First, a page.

Under the Social Media section, you can block things like social media widgets and share buttons from displaying. This section also lets you hide the frames of the blocked social media items.

The Web Resources section is subdivided into Block Images, Block Media, Block Scripts, Block Style Sheets, and Block SVG. I won’t go into each item, but suffice it to say that if you enable all these rules, what you’ll get is a site that is lightweight, but ugly. Personally, I wouldn’t turn the Web Resources rules on with any regularity, but they could come in handy if you are doing something like tethering your Mac to your iPhone and are trying to conserve expensive bandwidth.

The final section is dedicated to Custom Rules, which is one of Roadblock’s most powerful features. There are four categories of rules that can be created. ‘Block Loads’ can block nine different types of resources from loading. ‘Block Cookies’ prevents first and/or third party cookies from loading. ‘Hide Elements’ lets you block webpage elements from loading by specifying their selectors. You can also whitelist specific domains. Each type of rule can be set up by domain and optionally include all subdomains.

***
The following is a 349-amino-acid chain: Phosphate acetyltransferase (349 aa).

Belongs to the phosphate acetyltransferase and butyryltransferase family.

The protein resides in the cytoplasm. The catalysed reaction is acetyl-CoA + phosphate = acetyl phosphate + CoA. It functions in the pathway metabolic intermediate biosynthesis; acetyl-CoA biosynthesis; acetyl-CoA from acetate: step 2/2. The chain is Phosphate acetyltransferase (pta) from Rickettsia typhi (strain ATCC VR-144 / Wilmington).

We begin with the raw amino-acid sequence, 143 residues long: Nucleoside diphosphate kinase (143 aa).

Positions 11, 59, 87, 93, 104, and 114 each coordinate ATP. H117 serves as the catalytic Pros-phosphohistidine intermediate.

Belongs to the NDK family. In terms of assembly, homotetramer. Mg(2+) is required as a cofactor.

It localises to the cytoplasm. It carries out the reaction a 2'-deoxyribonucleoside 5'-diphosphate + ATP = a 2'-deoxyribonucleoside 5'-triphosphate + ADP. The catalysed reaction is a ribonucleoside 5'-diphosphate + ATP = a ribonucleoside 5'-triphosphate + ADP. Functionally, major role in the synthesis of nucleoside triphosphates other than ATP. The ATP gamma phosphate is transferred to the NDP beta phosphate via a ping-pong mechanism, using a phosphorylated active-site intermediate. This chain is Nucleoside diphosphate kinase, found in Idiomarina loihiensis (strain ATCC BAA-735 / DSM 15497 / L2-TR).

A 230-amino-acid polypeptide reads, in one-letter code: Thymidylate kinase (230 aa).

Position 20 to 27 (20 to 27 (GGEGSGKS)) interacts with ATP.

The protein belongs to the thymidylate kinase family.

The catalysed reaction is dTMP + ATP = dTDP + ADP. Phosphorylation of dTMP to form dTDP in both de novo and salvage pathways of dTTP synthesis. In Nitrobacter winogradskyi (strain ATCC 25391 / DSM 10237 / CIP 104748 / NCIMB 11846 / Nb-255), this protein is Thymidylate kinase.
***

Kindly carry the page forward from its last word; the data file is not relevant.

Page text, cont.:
Custom rules generated by Roadblock.

Custom rules generated by Roadblock.

If you know what you’re doing, Roadblock includes all the custom rule fields and options you need to create complex blocking rules, but there’s an easier way to set up rules. Roadblock’s Safari extension lets you block and whitelist sites you visit from a drop-down menu or block and hide items visually. Blocking and hiding items visually is a feature that sets Roadblock apart from other content blockers I’ve tried because you can create complex rules without knowing anything about regular expressions or the structure of webpages.